The Bus

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It seems there was once an evangelist who decided to buy himself a bus and take his message on the road. He equipped it with loudspeakers and painted it with religious images and inspiring passages of scripture. He bought a big tent and some folding chairs, hired a small choir and off they went. One day as they are traveling from one city to another for a new crusade the evangelist spies a homeless encampment in an abandoned parking lot. He directs his driver to pull over and set up for an impromptu service. As a small group gathers to figure out what’s going on the preacher grabs the microphone and yells out in his most pious baritone “Who wants to go to heaven”? The crowd just shuffles their feet and continues to mill about saying nothing in reply. Again he yells out “who wants to go to heaven”? Again no reply. A third time he yells out “who here wants to go to heaven when you die”? That time an obviously somewhat drunk fellow stumbles forward and says “Oh, you mean when we die. We thought you were getting up a load to go now preacher”.

If you have over tried to preach, teach or write about Christianity you’ve probably been misunderstood and/or had your motives questioned. People are naturally suspicious of people that take spiritual matters seriously. I suppose it’s because of all the warnings in the Bible about being led astray by false apostles false prophets and false teachers, ravening wolves that come to you in sheep’s clothing. Jesus warned us about them several times. He warned us in Matthew chapter 13 that very soon after the good seed (children of the kingdom) were sown into the world (the kingdom) that the enemy (the devil) would sow his own evil seed into the kingdom and that they would grow together until the time of the harvest (the end of the world). That is a dire and scary prophetic prediction. But, I suppose we all already know that everyone that claims to know Jesus doesn’t. We also know that everyone that preaches or teaches doesn’t have a pure motive or a true revelation from God. There is nothing new or surprising here.

Do you want to know a good way to judge if a person is a true child of the kingdom and is preaching correct doctrine? It’s actually not hard to do. Ask yourself, do their teachings align exactly with the words that Jesus spoke or are they teaching doctrine that came from the words or writings of someone else. If they say they have some new revelation, even (especially) if they say it was a private revelation directly from Jesus but, it’s not something Jesus taught when he was on earth, run! Jesus taught the Apostles. He prepared them for the work he was going to assign them to. Matthew 28:18 Then Jesus came close to them and said, “All the authority of the universe has been given to me. 19 Now go and make disciples of all nations, 20 And teach them to faithfully follow all that I have commanded you. And never forget that I am with you every day, even to the completion of this age.” The yardstick that we are to use to judge preachers is that they are teaching people to faithfully follow all that Jesus commanded us to do. what did he command? Matthew 19:17 But if you want to enter into life, keep the commandments.”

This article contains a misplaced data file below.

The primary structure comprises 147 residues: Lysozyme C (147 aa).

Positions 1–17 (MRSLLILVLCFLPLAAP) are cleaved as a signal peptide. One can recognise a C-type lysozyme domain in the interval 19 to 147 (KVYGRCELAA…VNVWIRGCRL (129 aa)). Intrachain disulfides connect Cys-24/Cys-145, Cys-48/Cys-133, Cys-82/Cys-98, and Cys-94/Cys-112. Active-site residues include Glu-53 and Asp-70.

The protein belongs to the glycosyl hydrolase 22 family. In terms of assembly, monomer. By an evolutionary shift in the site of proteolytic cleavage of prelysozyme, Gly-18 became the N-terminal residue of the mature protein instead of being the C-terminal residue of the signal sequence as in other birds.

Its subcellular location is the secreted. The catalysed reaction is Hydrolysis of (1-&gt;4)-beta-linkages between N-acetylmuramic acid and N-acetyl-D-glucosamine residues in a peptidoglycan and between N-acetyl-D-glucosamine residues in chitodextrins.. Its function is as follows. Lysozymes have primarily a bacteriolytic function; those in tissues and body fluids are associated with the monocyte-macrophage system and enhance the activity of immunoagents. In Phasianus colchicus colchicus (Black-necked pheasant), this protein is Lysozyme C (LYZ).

As a slight side note – The twelve Apostles including Matthias who was chosen as Judas replacement (see acts 1:20-26, Matthias had been a follower of Jesus since the beginning of his ministry) were commissioned and authorized by Jesus for the work of his ministry. As a further proof of the important role of the twelve Apostles, Revelation says in 21:10 He carried me away in the realm of the Spirit to the top of a great, high mountain. There he showed me the holy city, Jerusalem, descending out of heaven from God. 11 It was infused with the glory of God, and its radiance was like that of a very rare jewel, like a jasper, clear as crystal. 12 It had a massive, high wall with twelve gates, and each gate had an angel. Each gate had written upon it a name of one of the twelve tribes of Israel— 13 three gates on the east, three gates on the north, three gates on the south, and three gates on the west. 14 The city wall had twelve foundations, and on them were the names of the twelve apostles of the Lamb. (Not thirteen, fourteen or a hundred, as you can read here in Revelation there were no further additions. No Muhammad, no Joseph Smith or any other person who claimed to have a private revelation).

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